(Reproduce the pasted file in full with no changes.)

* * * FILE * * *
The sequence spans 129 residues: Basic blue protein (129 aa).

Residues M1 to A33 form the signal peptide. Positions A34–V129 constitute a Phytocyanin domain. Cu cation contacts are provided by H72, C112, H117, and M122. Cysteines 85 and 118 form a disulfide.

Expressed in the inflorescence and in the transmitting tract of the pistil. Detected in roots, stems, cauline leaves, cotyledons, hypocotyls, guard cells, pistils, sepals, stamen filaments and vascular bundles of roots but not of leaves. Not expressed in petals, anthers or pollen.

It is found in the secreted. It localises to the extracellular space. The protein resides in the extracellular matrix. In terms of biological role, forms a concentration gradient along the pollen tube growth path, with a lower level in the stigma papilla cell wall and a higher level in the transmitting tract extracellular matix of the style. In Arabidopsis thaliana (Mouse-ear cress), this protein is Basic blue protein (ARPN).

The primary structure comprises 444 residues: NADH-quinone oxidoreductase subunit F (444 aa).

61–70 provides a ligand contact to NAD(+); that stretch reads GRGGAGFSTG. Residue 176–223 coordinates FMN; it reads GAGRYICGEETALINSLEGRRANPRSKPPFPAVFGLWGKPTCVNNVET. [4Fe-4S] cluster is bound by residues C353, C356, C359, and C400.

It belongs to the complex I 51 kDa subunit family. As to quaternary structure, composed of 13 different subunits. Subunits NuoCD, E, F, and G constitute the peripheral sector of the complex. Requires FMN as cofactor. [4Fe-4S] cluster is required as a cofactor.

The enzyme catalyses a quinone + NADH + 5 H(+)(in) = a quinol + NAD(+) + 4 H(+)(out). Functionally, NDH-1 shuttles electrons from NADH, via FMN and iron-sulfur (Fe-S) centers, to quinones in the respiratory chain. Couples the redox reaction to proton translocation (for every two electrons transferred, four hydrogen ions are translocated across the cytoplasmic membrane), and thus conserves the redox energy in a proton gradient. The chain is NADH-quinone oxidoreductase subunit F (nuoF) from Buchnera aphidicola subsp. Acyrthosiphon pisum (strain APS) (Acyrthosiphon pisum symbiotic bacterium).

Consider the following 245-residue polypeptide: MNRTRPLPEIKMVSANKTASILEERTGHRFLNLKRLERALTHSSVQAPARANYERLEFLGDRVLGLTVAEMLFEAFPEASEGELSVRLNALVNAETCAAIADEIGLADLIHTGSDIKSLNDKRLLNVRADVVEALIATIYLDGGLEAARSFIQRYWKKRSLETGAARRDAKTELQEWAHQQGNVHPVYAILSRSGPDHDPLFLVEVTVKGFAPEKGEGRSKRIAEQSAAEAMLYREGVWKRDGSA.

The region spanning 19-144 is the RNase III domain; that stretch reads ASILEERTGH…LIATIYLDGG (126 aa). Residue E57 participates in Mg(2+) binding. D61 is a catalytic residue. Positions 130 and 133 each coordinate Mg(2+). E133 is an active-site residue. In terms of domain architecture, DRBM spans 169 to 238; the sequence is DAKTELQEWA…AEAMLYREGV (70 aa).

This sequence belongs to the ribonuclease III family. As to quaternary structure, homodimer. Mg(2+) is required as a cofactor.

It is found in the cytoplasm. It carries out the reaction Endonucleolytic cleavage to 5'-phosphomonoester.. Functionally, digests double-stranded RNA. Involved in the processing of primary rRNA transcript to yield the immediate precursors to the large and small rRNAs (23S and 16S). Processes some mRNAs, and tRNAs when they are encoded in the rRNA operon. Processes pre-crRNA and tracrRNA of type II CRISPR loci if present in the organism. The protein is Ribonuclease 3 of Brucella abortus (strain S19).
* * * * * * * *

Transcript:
The sequence spans 129 residues: Basic blue protein (129 aa).

Residues M1 to A33 form the signal peptide. Positions A34–V129 constitute a Phytocyanin domain. Cu cation contacts are provided by H72, C112, H117, and M122. Cysteines 85 and 118 form a disulfide.

Expressed in the inflorescence and in the transmitting tract of the pistil. Detected in roots, stems, cauline leaves, cotyledons, hypocotyls, guard cells, pistils, sepals, stamen filaments and vascular bundles of roots but not of leaves. Not expressed in petals, anthers or pollen.

It is found in the secreted. It localises to the extracellular space. The protein resides in the extracellular matrix. In terms of biological role, forms a concentration gradient along the pollen tube growth path, with a lower level in the stigma papilla cell wall and a higher level in the transmitting tract extracellular matix of the style. In Arabidopsis thaliana (Mouse-ear cress), this protein is Basic blue protein (ARPN).

The primary structure comprises 444 residues: NADH-quinone oxidoreductase subunit F (444 aa).

61–70 provides a ligand contact to NAD(+); that stretch reads GRGGAGFSTG. Residue 176–223 coordinates FMN; it reads GAGRYICGEETALINSLEGRRANPRSKPPFPAVFGLWGKPTCVNNVET. [4Fe-4S] cluster is bound by residues C353, C356, C359, and C400.

It belongs to the complex I 51 kDa subunit family. As to quaternary structure, composed of 13 different subunits. Subunits NuoCD, E, F, and G constitute the peripheral sector of the complex. Requires FMN as cofactor. [4Fe-4S] cluster is required as a cofactor.

The enzyme catalyses a quinone + NADH + 5 H(+)(in) = a quinol + NAD(+) + 4 H(+)(out). Functionally, NDH-1 shuttles electrons from NADH, via FMN and iron-sulfur (Fe-S) centers, to quinones in the respiratory chain. Couples the redox reaction to proton translocation (for every two electrons transferred, four hydrogen ions are translocated across the cytoplasmic membrane), and thus conserves the redox energy in a proton gradient. The chain is NADH-quinone oxidoreductase subunit F (nuoF) from Buchnera aphidicola subsp. Acyrthosiphon pisum (strain APS) (Acyrthosiphon pisum symbiotic bacterium).

Consider the following 245-residue polypeptide: MNRTRPLPEIKMVSANKTASILEERTGHRFLNLKRLERALTHSSVQAPARANYERLEFLGDRVLGLTVAEMLFEAFPEASEGELSVRLNALVNAETCAAIADEIGLADLIHTGSDIKSLNDKRLLNVRADVVEALIATIYLDGGLEAARSFIQRYWKKRSLETGAARRDAKTELQEWAHQQGNVHPVYAILSRSGPDHDPLFLVEVTVKGFAPEKGEGRSKRIAEQSAAEAMLYREGVWKRDGSA.

The region spanning 19-144 is the RNase III domain; that stretch reads ASILEERTGH…LIATIYLDGG (126 aa). Residue E57 participates in Mg(2+) binding. D61 is a catalytic residue. Positions 130 and 133 each coordinate Mg(2+). E133 is an active-site residue. In terms of domain architecture, DRBM spans 169 to 238; the sequence is DAKTELQEWA…AEAMLYREGV (70 aa).

This sequence belongs to the ribonuclease III family. As to quaternary structure, homodimer. Mg(2+) is required as a cofactor.

It is found in the cytoplasm. It carries out the reaction Endonucleolytic cleavage to 5'-phosphomonoester.. Functionally, digests double-stranded RNA. Involved in the processing of primary rRNA transcript to yield the immediate precursors to the large and small rRNAs (23S and 16S). Processes some mRNAs, and tRNAs when they are encoded in the rRNA operon. Processes pre-crRNA and tracrRNA of type II CRISPR loci if present in the organism. The protein is Ribonuclease 3 of Brucella abortus (strain S19).